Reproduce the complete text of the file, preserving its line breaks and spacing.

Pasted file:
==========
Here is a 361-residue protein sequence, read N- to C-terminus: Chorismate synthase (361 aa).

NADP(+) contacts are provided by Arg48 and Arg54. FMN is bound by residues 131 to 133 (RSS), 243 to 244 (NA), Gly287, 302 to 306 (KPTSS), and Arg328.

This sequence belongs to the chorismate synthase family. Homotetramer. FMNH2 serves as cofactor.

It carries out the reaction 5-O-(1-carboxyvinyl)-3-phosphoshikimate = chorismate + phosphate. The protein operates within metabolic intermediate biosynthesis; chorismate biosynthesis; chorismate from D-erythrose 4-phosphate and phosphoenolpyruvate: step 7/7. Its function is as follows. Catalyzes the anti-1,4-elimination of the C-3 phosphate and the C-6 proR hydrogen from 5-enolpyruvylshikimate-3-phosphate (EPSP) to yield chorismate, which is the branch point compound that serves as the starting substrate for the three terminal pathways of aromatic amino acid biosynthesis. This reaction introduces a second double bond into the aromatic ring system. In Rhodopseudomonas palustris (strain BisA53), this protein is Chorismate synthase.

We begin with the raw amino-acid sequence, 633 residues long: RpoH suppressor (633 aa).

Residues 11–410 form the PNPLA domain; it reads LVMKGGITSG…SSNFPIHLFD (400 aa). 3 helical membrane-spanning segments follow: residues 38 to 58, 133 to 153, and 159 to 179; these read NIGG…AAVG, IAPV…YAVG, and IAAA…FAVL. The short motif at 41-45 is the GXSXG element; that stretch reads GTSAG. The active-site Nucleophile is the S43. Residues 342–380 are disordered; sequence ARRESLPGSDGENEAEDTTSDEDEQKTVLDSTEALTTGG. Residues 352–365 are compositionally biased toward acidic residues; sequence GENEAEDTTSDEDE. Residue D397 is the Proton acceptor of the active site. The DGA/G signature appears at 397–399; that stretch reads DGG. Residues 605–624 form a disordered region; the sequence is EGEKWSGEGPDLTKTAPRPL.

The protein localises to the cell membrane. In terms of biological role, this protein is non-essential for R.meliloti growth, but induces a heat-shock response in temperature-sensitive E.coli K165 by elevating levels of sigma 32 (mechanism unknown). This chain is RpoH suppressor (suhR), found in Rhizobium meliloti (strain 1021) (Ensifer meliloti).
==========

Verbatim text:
Here is a 361-residue protein sequence, read N- to C-terminus: Chorismate synthase (361 aa).

NADP(+) contacts are provided by Arg48 and Arg54. FMN is bound by residues 131 to 133 (RSS), 243 to 244 (NA), Gly287, 302 to 306 (KPTSS), and Arg328.

This sequence belongs to the chorismate synthase family. Homotetramer. FMNH2 serves as cofactor.

It carries out the reaction 5-O-(1-carboxyvinyl)-3-phosphoshikimate = chorismate + phosphate. The protein operates within metabolic intermediate biosynthesis; chorismate biosynthesis; chorismate from D-erythrose 4-phosphate and phosphoenolpyruvate: step 7/7. Its function is as follows. Catalyzes the anti-1,4-elimination of the C-3 phosphate and the C-6 proR hydrogen from 5-enolpyruvylshikimate-3-phosphate (EPSP) to yield chorismate, which is the branch point compound that serves as the starting substrate for the three terminal pathways of aromatic amino acid biosynthesis. This reaction introduces a second double bond into the aromatic ring system. In Rhodopseudomonas palustris (strain BisA53), this protein is Chorismate synthase.

We begin with the raw amino-acid sequence, 633 residues long: RpoH suppressor (633 aa).

Residues 11–410 form the PNPLA domain; it reads LVMKGGITSG…SSNFPIHLFD (400 aa). 3 helical membrane-spanning segments follow: residues 38 to 58, 133 to 153, and 159 to 179; these read NIGG…AAVG, IAPV…YAVG, and IAAA…FAVL. The short motif at 41-45 is the GXSXG element; that stretch reads GTSAG. The active-site Nucleophile is the S43. Residues 342–380 are disordered; sequence ARRESLPGSDGENEAEDTTSDEDEQKTVLDSTEALTTGG. Residues 352–365 are compositionally biased toward acidic residues; sequence GENEAEDTTSDEDE. Residue D397 is the Proton acceptor of the active site. The DGA/G signature appears at 397–399; that stretch reads DGG. Residues 605–624 form a disordered region; the sequence is EGEKWSGEGPDLTKTAPRPL.

The protein localises to the cell membrane. In terms of biological role, this protein is non-essential for R.meliloti growth, but induces a heat-shock response in temperature-sensitive E.coli K165 by elevating levels of sigma 32 (mechanism unknown). This chain is RpoH suppressor (suhR), found in Rhizobium meliloti (strain 1021) (Ensifer meliloti).